U.S. DEPARTMENT OF STATE 95/03/22 DAILY PRESS BRIEFING OFFICE OF THE SPOKESMAN U.S. DEPARTMENT OF STATE DAILY PRESS BRIEFING I N D E X Wednesday, March 22, 1995 Briefer: Christine Shelly DEPARTMENT Welcome to Fletcher School of Law and Diplomacy Students & Faculty .................................1 IRAN Military Build-up in Gulf--Monitoring/Evaluating .....1-2,13 --Weapons on Abu Musa/Tunbs Islands ..................2 Territorial Dispute over Islands .................2 --Possible Threat to Straits of Hormuz ...............14 --U.S. Position on Deployment of Hawk Missiles .......14 TURKEY Incursion into Iraq--Situation Update ................2-3 --U.S. View on Operation: HR/Duration & Scope ........2-3 --NATO Member Views on Operation .....................3 --Civilian Casualties ................................3 Report of Turkish Allegations of Greek Support of PKK ...............................................3-4 RUSSIA Chechnya--Update on Fighting .........................4-5 --Major Offensive against Chechnyan Strongholds ......4 --Secretary Christopher/FM Kozyrev Discussion ........4 PAKISTAN Reaction to President Bhutto's Statements re: (1) U.S. Support for Counter-Terrorism .........5 (2) Nuclear Issue ..............................5-6 Implementation/Restrictions of Pressler Amendment ....5-6,8 Possible Links between Terrorists/Drug Dealers/Gov't .6-7 Possibility of U.S. Support of Pakistani Groups ......7 Investigation of Americans Killed in Karachi .........7 IRAQ Report of Hospitalization of Saddam Hussein's Son ....8 Access to Two Americans being Held ...................12 FORMER YUGOSLAVIA Situation Update .....................................8-10 --Theft of Weapons from Sarajevo by Bosnian-Serbs/ Hijacking of Two UNPROFOR Vehicles ...............9 Possibility of NATO Air Strike ...................9 --NATO Alert Status ..................................9-10 CHAD--American Citizen Missing .......................10-11 MIDDLE EAST PEACE PROCESS--Israeli/Syrian Talks ......11 UKRAINE--Update on Crimean Situation .................12-13 JAPAN Tokyo Subway Incident --Response to U.S. Offer of Assistance ...............15
U.S. DEPARTMENT OF STATE
DAILY PRESS BRIEFING
WEDNESDAY, MARCH 22, 1995, 1:04 P.M.
(ON THE RECORD UNLESS OTHERWISE NOTED)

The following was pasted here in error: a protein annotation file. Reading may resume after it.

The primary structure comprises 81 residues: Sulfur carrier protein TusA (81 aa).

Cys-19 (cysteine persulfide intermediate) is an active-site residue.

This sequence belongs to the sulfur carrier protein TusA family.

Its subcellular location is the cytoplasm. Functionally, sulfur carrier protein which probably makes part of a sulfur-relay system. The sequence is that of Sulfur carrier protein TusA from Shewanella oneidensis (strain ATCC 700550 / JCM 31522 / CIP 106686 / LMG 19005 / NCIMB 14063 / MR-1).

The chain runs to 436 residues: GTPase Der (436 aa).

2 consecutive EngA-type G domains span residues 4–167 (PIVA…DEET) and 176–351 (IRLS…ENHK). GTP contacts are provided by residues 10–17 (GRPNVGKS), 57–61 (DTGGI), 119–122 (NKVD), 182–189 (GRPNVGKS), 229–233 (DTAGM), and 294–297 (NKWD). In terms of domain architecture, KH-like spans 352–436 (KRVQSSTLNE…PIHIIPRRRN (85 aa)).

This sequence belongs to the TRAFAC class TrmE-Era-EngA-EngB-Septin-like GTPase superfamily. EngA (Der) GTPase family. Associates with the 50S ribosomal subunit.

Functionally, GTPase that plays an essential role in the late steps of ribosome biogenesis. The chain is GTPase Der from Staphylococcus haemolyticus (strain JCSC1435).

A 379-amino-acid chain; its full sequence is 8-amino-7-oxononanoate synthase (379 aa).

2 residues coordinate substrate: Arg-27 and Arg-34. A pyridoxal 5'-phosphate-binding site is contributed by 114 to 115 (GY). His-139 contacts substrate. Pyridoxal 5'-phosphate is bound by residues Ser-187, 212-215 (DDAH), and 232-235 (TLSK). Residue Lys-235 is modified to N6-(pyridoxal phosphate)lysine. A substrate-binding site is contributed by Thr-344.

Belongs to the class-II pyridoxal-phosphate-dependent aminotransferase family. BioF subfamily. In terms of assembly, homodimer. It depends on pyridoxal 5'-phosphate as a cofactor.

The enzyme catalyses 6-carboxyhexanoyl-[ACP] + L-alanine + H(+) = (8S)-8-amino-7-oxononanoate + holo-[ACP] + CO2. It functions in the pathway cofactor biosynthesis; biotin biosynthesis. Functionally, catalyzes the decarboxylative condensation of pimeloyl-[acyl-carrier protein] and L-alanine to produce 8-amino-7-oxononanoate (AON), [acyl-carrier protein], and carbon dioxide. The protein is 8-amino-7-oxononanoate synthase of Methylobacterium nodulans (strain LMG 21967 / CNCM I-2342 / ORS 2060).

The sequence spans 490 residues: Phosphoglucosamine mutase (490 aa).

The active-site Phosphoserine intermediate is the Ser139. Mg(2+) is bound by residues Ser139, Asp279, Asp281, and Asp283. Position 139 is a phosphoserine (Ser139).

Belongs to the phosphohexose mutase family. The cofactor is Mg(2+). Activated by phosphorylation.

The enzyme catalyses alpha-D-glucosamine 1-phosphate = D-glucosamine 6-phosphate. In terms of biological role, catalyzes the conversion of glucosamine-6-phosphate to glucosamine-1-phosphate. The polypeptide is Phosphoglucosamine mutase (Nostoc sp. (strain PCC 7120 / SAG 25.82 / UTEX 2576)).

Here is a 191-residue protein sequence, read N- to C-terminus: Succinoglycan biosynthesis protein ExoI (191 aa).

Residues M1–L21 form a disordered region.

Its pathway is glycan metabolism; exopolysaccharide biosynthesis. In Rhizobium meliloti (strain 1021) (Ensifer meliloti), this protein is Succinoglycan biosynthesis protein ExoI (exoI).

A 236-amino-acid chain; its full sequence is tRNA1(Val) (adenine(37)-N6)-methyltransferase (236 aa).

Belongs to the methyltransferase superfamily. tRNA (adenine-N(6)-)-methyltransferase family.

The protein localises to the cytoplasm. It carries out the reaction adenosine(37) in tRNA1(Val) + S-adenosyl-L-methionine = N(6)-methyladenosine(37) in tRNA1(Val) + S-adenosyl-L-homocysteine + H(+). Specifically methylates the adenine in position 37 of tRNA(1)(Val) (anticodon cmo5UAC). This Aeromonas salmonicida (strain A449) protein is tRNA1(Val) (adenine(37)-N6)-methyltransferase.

MS. SHELLY: Good afternoon, ladies and gentlemen. Welcome to the State Department press briefing. I would also like to extend a welcome to a group of graduate students and faculty members from the Fletcher School of Law and Diplomacy who are with us today. They're having some meetings with very distinguished State Department officials who also happen to be Fletcher School alumni, and several of them are here at today's press briefing with the opportunity to watch public diplomacy at work. And so for those of you who are not able to be actually inside the briefing room -- I think you're watching from another location -- I do welcome you to the Department. And with no further ado, let's let public diplomacy roll. Sid, I know you've got the first question. I can tell. Q Where's George? MS. SHELLY: I guess we can't start. We're missing George Gedda of AP. An all-points bulletin, AP? No AP, no briefing? Isn't that the rule? Will the wire services yield to the gentlewoman from NBC? Okay. Betsy. Q Do you have any more information on Perry's comments today on the increased buildup by Iran around the Straits of Hormuz and the addition of chemical weapons to that region? MS. SHELLY: I don't really have much to say on that. I've seen at least some of his remarks, but I have not seen them in their entirety. Administration officials have addressed the matter of Iran, and particularly the military buildup in the Gulf, on several occasions in the past few weeks. As we've indicated before, we're continuing to monitor the situation and evaluate it certainly, and we may have more to say in the near future. As I have not actually seen the full text of Secretary Perry's remarks, I think I'd have to refer you to the Defense Department for further comment. The point specifically on chemical weapons on the islands, we are aware that Iran has an array of weapons on the Abu Musa and the Tunbs Islands, but I don't have anything more specific for you today. Q Do you know if there has been a buildup of any sort beyond what was reported several weeks ago when this concern was first voiced? MS. SHELLY: I don't know. I'm not sure that we have seen any information that suggests that there's been a reversal in the trend. But as I said, it's something we're monitoring and we'll continue to evaluate very closely. Q Has the U.S. taken a position on the territorial dispute over those three islands between Iran and the UAE? MS. SHELLY: I do not know. I'm not familiar with the details of the dispute, but I'll be happy to check. Q Christine, do you have any late word on the Turkish pursuit of the PKK in northern Iraq? MS. SHELLY: We've seen quite a bit in the press already in terms of what's happening on the ground. The Turks claim to have seized an area that's roughly l85 miles wide and 20 miles deep and to have met only light resistance for the most part. Turkish officials state that eight Turkish soldiers and as many as 200 PKK rebels have lost their lives. We still do not see any signs yet of Turkish withdrawal. However, as we've said earlier, the Turkish Government has stated that its troops will withdraw as soon as they have suppressed PKK targets along the border. Q I noticed Secretary Christopher said that he was assured that it would be limited in duration and scope. Were any numbers or any periods of time associated with that remark? Is it going to be weeks, months, years -- what? MS. SHELLY: I don't think we have any way of making a prediction. I'm not aware, in terms of our conversations with the Turks, that there have been any precise assurances about how long that might run. Q There's been increasing concern in Europe about the Turkish activities from the French, from the Germans. Are you still understanding of the operation, as the President was said to be earlier this week and the Secretary also? MS. SHELLY: The President spoke to this already, and I certainly don't have anything that would suggest a change in that. We expressed understanding for their need to take action against the terrorist organization, but at the same time we have also stressed, and continue to stress over and over again, the importance of human rights and the importance that this particular operation be as we have said -- limited in duration and scope. That certainly still is very much our view. Q There are other members of NATO -- and Turkey is a member of NATO -- who have come out fairly strongly against this operation. Is it possible that it could cause tensions within NATO if it goes on for longer than you hope it will? MS. SHELLY: It's not a NATO issue, certainly, at this point; and I don't speak for the other governments of NATO. Q (Inaudible) getting any sort of numbers on those? Do the Turks appear to be doing all they can to limit them? MS. SHELLY: I think that the Turks themselves, in some of the statements that they have said, have expressed their own view that they are mindful of the need to keep civilian casualties to a minimum. I'm not aware of any estimates at this point on numbers. Q Christine, this morning a member of the Turkish Parliament, who will in fact be seeing Deputy Secretary Talbott this afternoon, said that he has evidence -- and turned it over to the Greek Government -- that Greek officials have been active in supporting the PKK in the past. Does the United States have any such evidence? MS. SHELLY: That issue has come up from time to time in the past, and we have not been inclined to get into a public discussion of what we know on that score. Reports have been out there, but other than acknowledging the reports, I don't think we'd have a lot to say. Q Well, do you know? I'm not asking you what the answer is, what do you believe, but do you know whether such reports are, in fact, authentic? MS. SHELLY: Again, that gets into not only the what we know but where we know it from, and I think I'm simply not in a position to give you a very full answer to that question. Yes, Howard. Q Under the same general heading of military offensives, can you tell us what the Russians are up to in Chechnya? MS. SHELLY: I have a little bit of an update on the fighting situation. I'm going to have to confine what I can do with Chechnya to essentially the factual, since this is obviously a subject of discussion for Secretary Christopher with Foreign Minister Kozyrev. What I can tell you about the fighting picture -- I'm told that last night Russian military forces began a major offensive against three key Chechen strongholds east and southeast of Grozny. A group of Russian ground forces moved to encircle Argun, which is l5 miles east of the regional capital of Grozny, causing some Chechen formations to flee Argun. Over the weekend Russian forces had intensified aerial and artillery bombardment of Argun. Some Russian ground forces still near Argun are moving further east in the direction of Gudermes, another town controlled by Chechen rebels that has been under artillery attack for the past few weeks and heavy aerial and artillery bombardment for the last few days. Another group of Russian ground forces is reportedly moving southeast of Grozny in the direction of Shali, l2 kilometers southeast of Grozny. Shali, another Chechen stronghold, was also the site of heavy aerial and artillery bombardment over the weekend. As I mentioned, it's an issue which will be on the agenda for Secretary Christopher in his meetings with Foreign Minister Kozyrev today and tomorrow. Q Would you expect him to raise concerns about it? MS. SHELLY: I would expect that he would do so, yes. You know our general position is to urge all of the parties to do everything possible to bring an immediate end to the fighting and to establish a humanitarian cease-fire and to try to begin negotiations as rapidly as possible for a political settlement. Q All parties? Is more than one party fighting? MS. SHELLY: I think there's more than one party fighting. Q In today's papers there is a report from Pakistan, quoting the Pakistani Prime Minister seeking assistance from the U.S. What is your comment? What would be the response? MS. SHELLY: This is specifically her request for help against militants and terrorists in Pakistan? Q Yes. Please, yes. MS. SHELLY: Okay. We have been cooperating very closely with Pakistani authorities in the detection, investigation, and prosecution of terrorists in and out of Pakistan. Pakistan has been in the forefront of nations working to combat this international menace. The issue will be on the agenda when Mrs. Bhutto visits the United States in early April, and we will be looking for more areas of cooperation on counterterrorism. As I'm sure you're aware, because of Pressler Amendment restrictions which were imposed in l990, when the President was unable to certify that Pakistan did not possess a nuclear device, the material assistance we can provide to Pakistan is constrained. Exceptions to the law allow limited counternarcotics and humanitarian assistance, but not help under our Counterterrorism Assistance Program. Nevertheless, the United States and Pakistan have worked hard to combat terrorist activities by individuals and groups, and will continue to do so. Q Mrs. Bhutto has also said that she has been assured that the United States would not push any further on the nuclear issue during the course of her visit. Does she have such an assurance? MS. SHELLY: I'm not aware that any assurance has been given to that effect. Q When Assistant Secretary Raphel testified before Congress recently, she said the Administration was looking, together with Congress, at ways of perhaps amending the restrictions of the Pressler Amendment. Can you give any more details of the sort of discussions that might have been going on? MS. SHELLY: I can't. I think I'd like to let that testimony stand. I think we've all recognized that the inherent limitations caused by that act have constrained us in the pursuit of some of our other policy goals, specifically in the terrorism and counternarcotics areas; and so I think there is also a growing feeling on Capitol Hill that those areas of cooperation are important to other, broader U.S. foreign policy goals. So I think that there certainly is some willingness to look at how that might be achieved, but the Pressler Amendment is the law of the land and we are certainly keeping with implementation of that. Q If that is so than how would you support -- I mean, respond to Mrs. Bhutto's request? MS. SHELLY: That's something that will have to be worked out and would have to be consulted on with the Congress, I think, very closely to see if there is any possible exception or understanding or any other type of arrangement which might be reached that would enable some of those other types of cooperation to go forward. But again, at this point, I think that's about as far as I can take it. Q Has the Administration found any evidence of links between the terrorists and drug dealers in Pakistan and government officials there? MS. SHELLY: I'm not sure specifically to what you're referring. Q Just that. Does this Administration believe there are links between the Pakistani Government and the bad guys? MS. SHELLY: If you're talking specifically about some kind of government sanction or support for the activities undertaken by terrorists -- no, it is certainly not our view that that is the case. We have a very careful examination process in connection with drawing up the terrorism list, but the terrorism list specifically refers to cases where there is government-supported sanction for terrorist activity. We do not believe that this is the case in Pakistan. And, as I mentioned, the areas where we have had cooperation with them, we have several times made the determination that the facts and U.S. law do not justify naming Pakistan as a state sponsor of international terrorism. Q Last year they were under consideration for being placed on the terrorism list. Is that still the situation? Are they still -- does the U.S. Government still constantly review Pakistan's situation with an eye towards whether to place them or not to place them on the terrorism list? MS. SHELLY: Sid, I think there isn't any question that actions of terrorism still continue to take place on Pakistani soil, as we've seen very recently, and that obviously terrorist groups have operated there and have used it as a base for meeting and for training and conducting other types of activities. So obviously there is a problem on that score. Nonetheless, the Pakistan Government itself is committed to try to rout out these groups. We would like to be able to do more with them in that area, as I've already signaled. But the issue regarding -- possibly being put on the terrorism list -- again it goes back to the issue of state support for terrorist activity, and in evaluating all of the information that we have, that is certainly not a conclusion that we have come to in the case of Pakistan. Q Have any of these groups that operate in Pakistan ever been the recipients of aid from the United States? MS. SHELLY: I'm not in a position to answer that question, and I don't know how much we would know on any of that except possibly from intelligence sources. I'll be happy to look into it and see. I don't have -- based on what I know, I have not seen information to that effect. I'll be happy to check and see if there's anything we can say about that that's more definitive. Betsy. Q Do you have anything more on the investigation into the killing of the consular people in Karachi? MS. SHELLY: I do not. I checked on that this morning and I'm told that the investigation is still continuing, and that there isn't anything new to report at this point. Q Do you have anything on reports that Saddam Hussein's son is in a hospital in Jordan suffering from gunshot wounds? MS. SHELLY: We've seen the same reports that you have, but I'm not sure that we have any independent information that would corroborate that. Q Christine, back on Pakistan, I'm not sure I understood one of your previous answers. You said, I think, that certain exceptions for counter-terrorism narcotics busting are permitted under the Pressler Amendment. And that's the sort of help for which Mrs. Bhutto is asking when she comes here. So why is it necessary then to consult with Congress about these exceptions? MS. SHELLY: There is cooperation. We do have cooperation with Pakistan on terrorist issues. I think, for example, the arrest and then the extradition of Ramzi Yousef was the most recent, but certainly the strongest, example of the fact that we do cooperate and can cooperate with Pakistan very effectively on this type of issue. But, again, the Pressler Amendment relates to the questions related to material assistance that we can provide -- actual programs, money, training, that type of activity. That's what we are restricted by under the Pressler Amendment. Q On Bosnia. The wires are more ominous than they were on Monday. The U.N. spokesman, Alexander Agronko, says that this week's fighting shows the parties are more and more inclined to go down the road to war rather than try to breathe life into fragile cease-fire negotiations. It appears that the Bosnians, Christine, left here last week and went back home, and this offensive was initiated to cut off the Serb corridor. It seems that the last time the Bosnians went on the offensive in the Bihac area the Serbs countered massively, and it was very costly to the peace. Could you comment on this current offensive by the Bosnian Government? MS. SHELLY: I can certainly say that the most recent developments are worrisome. I think in the case of Bosnia it's very difficult to actually start a time line and say who was responsible. We mentioned yesterday about the Bosnian Government initiatives in that area. There also had been reports immediately prior to that of Bosnian Serb shelling against Bosnian Government forces. I think it's very, very difficult to simply freeze time at some point and then focus on single actions, whether it be by the Bosnian Serbs or by the Bosnian Government, itself. It's a cycle of violence that we would certainly like to see come to an end. We'd like to have all of the parties get back to observing the cease-fire. The general trend in the last few days is certainly one which is worrisome. What we certainly want to try to do is to keep the pressure on all of the parties through the diplomatic track, with a view to trying to bring them back to the negotiating table, to hopefully finding a negotiated, peaceful settlement to the problem. Q Is NATO on alert, prepared to withdraw the U.N., if necessary? Do you have any comment about the theft of equipment that the U.N. had impounded which could bring air power to bear again from NATO? MS. SHELLY: There was a theft, which I think you're aware of by U.N. sources. On Monday, Bosnian Serbs stole a small number of weapons and related items from a weapons collection point in Sarajevo which was guarded by French UNPROFOR troops. Bosnian Serbs also hijacked two UNPROFOR vehicles in the Sarajevo area yesterday. It's up to UNPROFOR, of course, in connection with NATO, to decide what would be an appropriate response. As I'd mentioned, also, fighting continues. The picture is certainly not a promising one, but, nonetheless, I think all of the members of the international community who have been deeply engaged in this will continue with their efforts to try to get the cease-fire observed by everyone in the region. Q Christine, is NATO on any special alert? MS. SHELLY: I'm not aware of any special change in NATO's alert status. I think they're always on alert. Betsy. Q Do you know if NATO wanted to call in a strike and the U.N. would not allow it, in the case of the weapons being taken out of the Sarajevo depot? MS. SHELLY: I don't have any independent information on that. Q Is it the U.S. position that NATO air power should be used to secure those weapons, to prevent the Serbs from stealing them? MS. SHELLY: I think that our position on NATO air power has been articulated many times. We have expressed disappointment that there has not been further compliance with decisions that were taken by NATO in very careful consultation with the U.N. But, however we may feel about the use of power to back up the diplomacy on the ground or to support UNPROFOR, the fact of the matter is it's a dual key arrangement between the U.N. and NATO, and it is simply up to them to decide and not up to us to second guess on any other appropriate response and in response to any particular incident. Q You say that in the past tense -- you had expressed. Are you now also expressing disappointment with this recent violation? MS. SHELLY: We believe that the conditions surrounding the possible use of air power by NATO in response to actions against UNPROFOR have been spelled out very clearly, and we continue to support implementation of those commitments. Q Are you disappointed that NATO did not respond to the Serbs' thefts? MS. SHELLY: We are not second-guessing from this podium the decisions and the conclusions that the commanders reach out in the field. I just don't think that's an appropriate action and exercise for us to get into from here. Q Do you have anything on an American -- MS. SHELLY: George Gedda from AP is here. (Laughter) We missed you at the beginning of the briefing, George. Q I didn't hear you call on us. MS. SHELLY: We'll call louder next time. Q Do that. MS. SHELLY: I had to let Betsy Steuart from NBC start the briefing. I hope that's okay. Q That's the last one this year. (Laughter) Do you have anything on an American having been kidnapped in Chad, supposedly, by a Libyan-backed group? MS. SHELLY: Yes, I have some information on that. We can confirm that an American citizen has been reported missing in Chad. I've seen the same wire service report, I think, that you have, saying that it was a Libyan-backed rebel group who claims to have taken this individual captive. The American is, as I said, presumed to have been kidnapped along with several other people. The incident occurred March 19 in northwestern Chad. Because of Privacy Act considerations, no further details can be released at this time. I can tell you that the Bureau of Consular Affairs is in close contact with the family of the missing American. Q Do you know anything about the group which claims to have kidnapped him? MS. SHELLY: I do not. We are in very close touch with the Chad authorities through our Embassy in N'Djamena in our efforts to locate the American. I'm certain that we are also exchanging views with them about the most recent pronouncement about who might be responsible. I should also mention that the Defense Attache and the Consular Officer have traveled to the region in question to try to work with local officials. The Government of Chad has given its full cooperation in the effort to locate the missing American. Q Do you have anything on the first round of negotiations between the Israeli and Syrian Ambassador in Washington? MS. SHELLY: I know it's going to come as a big surprise to you, but I do not. We are sticking with our previously announced position that we're not going to get into characterizations of the talks, and we'll leave that up to the parties to do so. Q Now that they've apparently recessed, can you confirm that they started this week? MS. SHELLY: That puts me in a bit of a bind, but I think I said on Monday that they were likely to begin this week. So that would not be - - Q You kind of hedged it. MS. SHELLY: That would not be inconsistent with my understanding. Q When do you expect them to begin? MS. SHELLY: I don't have an answer for that. Betsy. Q The Red Cross put out a statement saying that they had relayed messages from family members to the Americans being held in Iraq. Do you have any idea whether these messages have actually been delivered and if there has been any communication with the Iraqi Government on the question of these two Americans being held? MS. SHELLY: I checked on the access point specifically to try to see whether there had been any progress on that score. It may be that the ICRC has gotten messages that they have passed on to the Iraqi authorities. But as of this morning I have still been unable to confirm that any of the groups in question -- UNIKOM or ICRC or the Polish authorities -- that any of those groups have been able to have any kind of access, direct or indirect, to the Americans being held. Q Does the Department have any comment on what's been going on in Crimea in the last few days with the Ukrainian Parliament? I think they're abolishing the post of the President of Crimea. I think the Russian Parliament has now criticized those Ukrainian actions. Do you have any comment? MS. SHELLY: I have a little bit on that. This is basically according to reports both from our Embassy in Kiev and also from some of the other reports which we have received. Also we've been reading the press accounts as well. The Crimean situation remains quiet following the Ukrainian central government action to implement measures adopted by the Ukrainian Parliament to enforce Ukrainian law in the Crimea. On March 17, the Ukrainian Government informed us that its Parliament had voted to suspend the 1992 Crimean Constitution, to annul a number of Crimean laws in conflict with the Ukrainian Constitution, and to abolish the Crimean Presidency, and to initiate criminal proceedings against the Crimean President Meshkov. On March 18, Ukraine deployed Interior Ministry troops to secure the Crimean Parliament building which also houses the Office of the President. The troops encountered no resistance. We have seen no reports of violence, and the situation as best as we can tell does not appear to be tense. Crimean President Meshkov has not surrendered, to my knowledge, to Ukrainian authorities, and the Crimean Parliament has appealed to the Russian President and to the Russian Parliament for support. As to the Russian reaction to that, we're not aware of any official Russian Government reaction. The Russian Government appears to be exercising restraint in reacting to these events. As of at least yesterday, I had not seen reports that the Russian Parliament had replied formally to the Crimean Parliament's appeal for support, so you may have more recent information that I do. I'll be happy to check on that point and see if there's anything new we can say. What we've been told, at least through our Embassy there, is that, according to the contacts that they've had, at least some of the Russian lawmakers, while sympathetic, I think, to the pleas for their support, were not inclined to intervene in what they view as an internal Ukrainian matter. We are pleased that the parties so far have chosen to exercise restraint in dealing with the event. We are sensitive to the possibility of escalation and tensions between the Central Government and the Crimean authorities, and we urge all the concerned parties to continue to exercise restraint. Q Essentially you support the action of the Ukrainian Government in extending Ukrainian law throughout Ukraine. MS. SHELLY: I do not specifically articulate support. I can express the U.S. view that we believe that the issue is one which should be resolved between the Government of Ukraine and Crimea. We want them to solve the issues peacefully, certainly on the basis of democratic norms, and also with the safeguarding of human rights. As I think you know, our general policy toward Ukraine is to respect its territorial integrity, and we believe that Crimea, as well as every other region of Ukraine, has a stake in Ukraine's sovereignty, independence, and economic well-being. Q To turn to Iran for a moment. You said that we continue to monitor the situation there. Based on what we know at the moment, what does the U.S. think Iran is up to? MS. SHELLY: I think it's very hard to know. As we are not privy to what their innermost thinking is, I think it's really very, very difficult for us to have a very sound feeling, one that's solid enough, to go beyond mere speculation about what their intentions might be. Obviously, with the general situation in the Gulf, it's an area of vital importance to the United States. When there was a threat, most recently when Iraq mobilized last October and also acted in a way that we thought would destabilize the region, we responded very promptly. So it's an area that has a lot of concern for us. But I think it's very, very difficult for us to know exactly what Iranian motives are. Q What we know of the weapons that are deployed there now, is it possible for Iran to close the Straits of Hormuz? MS. SHELLY: I'm not really in a position to make that call. I don't know the answer to that. I'll be happy to check and see if we have a position on that or have an answer to that that we can put up as a taken question. Q How would the U.S. respond to any action that threatened to close the Straits of Hormuz? MS. SHELLY: I think you're familiar with the Carter Doctrine on that which I believe talked about threats to the Straits of Hormuz. I'm not an expert on this subject matter, but I believe that as the region is one which is of vital strategic importance to the United States, we remain committed to the principles contained in that doctrine, which is to support keeping those shipping lines and waterways open. Howard. Q A couple of weeks ago when the news came out that Iran had deployed some older Hawk missiles in that area, the response of the Administration was basically, "Well, it's a legitimate self-defense move." What's led to our increasing concern? MS. SHELLY: Who said that, because I'm not familiar that that is our stated position. Q As I recall, the Pentagon. MS. SHELLY: That it was a legitimate self-defense move? Q Yes, it was pretty much downplayed and written off as a self-defense move. MS. SHELLY: I'd have to go back and check on that. Q Do you have any additional information on discussions with the Japanese on the U.S. offer of assistance for the Tokyo subway disaster? MS. SHELLY: No, I don't have anything more detailed on that. We made a general offer of assistance to them. It was not couched in specific terms, so I think our offer is still on the table. But to my knowledge the Japanese have not come back yet and asked for assistance. But should they come in and do so, we would, of course, try to help them in whatever way we could. Q Thank you. (The briefing concluded at 1:35 p.m.) (###)To the top of this page